New Video of Giant Squid Surfaces

Screen Shot 2015-12-29 at 9.24.07 AMVideo of a very large squid swimming near a dock made the rounds last week across many social media streams.  The squid is actually an Architeuthis, aka the Giant Squid.  The was confirmed by Dr. Mike Vecchione from the Smithsonian, one of the world’s leading experts on cephalopods, on Dr. Chris Mah’s, also of the Smithsonian, Facebook post of the video.  I’m just lucky to also be Dr. Mah’s Facebook friend.  There are many reasons to think this is specifically Architeuthis dux, foremost being that a recent study found little genetic evidence to justify more than one species.

Screen Shot 2015-12-29 at 9.01.04 AM Screen Shot 2015-12-29 at 9.01.29 AMThe individual was found in Japan’s Toyama Bay.  Interestingly, this is the sixteenth Giant Squid sighting in the last year in Toyoma Bay.  In some regards, this is not surprising.  Toyoma Bay serves as the head of a deep canyon axis. The Giant Squid is cosmopolitan in the world’s ocean but as Guerra et al. show the squid appears mostly in areas with submarine canyons that cut across the continental shelf. These canyons provide areas of high productivity including fishing grounds humans and squids alike often exploit.

Why the recent increase in sightings in Toyama Bay?  Seeing a Giant Squid in shallow water undoubtedly indicates the individual is sick or injured.  The Giant Squid’s blood is poor at oxygen transfer making them particularly vulnerable to lowered oxygen, warming, and acidification.  Heat speeds an animal’s metabolism.  Because of their energy requirements and oxygen needs, Giant squid must stick to cooler waters.  Indeed, it is hypothesized their global distribution in the oceans is limited by warm temperature barriersGuerra et al. also demonstrate that strandings of Giant Squid in Newfoundland were always associated with rises in ocean bottom temperature.

Fig. 2. from Guerra et al. Annual number of giant squid recorded in Newfoundland waters since 1946 versus autumn (September–December) near-bottom temperature.

Fig. 2. from Guerra et al. Annual number of giant squid recorded in Newfoundland waters since 1946 versus autumn (September–December) near-bottom temperature.


Nonetheless, the video of the squid, only the third, is the best quality and detail yet of a living Giant Squid.  The individual is probably still young, measuring 3.7 metres (about 12 feet) long, is small.  Most of known individuals of Giant Squids measure well above this.  Indeed, 50% of measured Giant Squids are above 7.5 meters in length, nearly double of the Toyoma Bay individual.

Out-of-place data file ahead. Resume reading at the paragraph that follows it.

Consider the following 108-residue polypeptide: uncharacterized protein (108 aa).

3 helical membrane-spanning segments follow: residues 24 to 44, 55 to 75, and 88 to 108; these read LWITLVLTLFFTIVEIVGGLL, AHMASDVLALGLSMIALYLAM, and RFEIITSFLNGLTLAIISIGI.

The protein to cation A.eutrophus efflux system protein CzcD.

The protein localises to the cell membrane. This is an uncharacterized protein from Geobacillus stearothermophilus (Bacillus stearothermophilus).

Dr. M (1801 Posts)

Craig McClain is the Executive Director of the Lousiana University Marine Consortium. He has conducted deep-sea research for 20 years and published over 50 papers in the area. He has participated in and led dozens of oceanographic expeditions taken him to the Antarctic and the most remote regions of the Pacific and Atlantic. Craig’s research focuses on how energy drives the biology of marine invertebrates from individuals to ecosystems, specifically, seeking to uncover how organisms are adapted to different levels of carbon availability, i.e. food, and how this determines the kinds and number of species in different parts of the oceans. Additionally, Craig is obsessed with the size of things. Sometimes this translated into actually scientific research. Craig’s research has been featured on National Public Radio, Discovery Channel, Fox News, National Geographic and ABC News. In addition to his scientific research, Craig also advocates the need for scientists to connect with the public and is the founder and chief editor of the acclaimed Deep-Sea News (, a popular ocean-themed blog that has won numerous awards. His writing has been featured in Cosmos, Science Illustrated, American Scientist, Wired, Mental Floss, and the Open Lab: The Best Science Writing on the Web.

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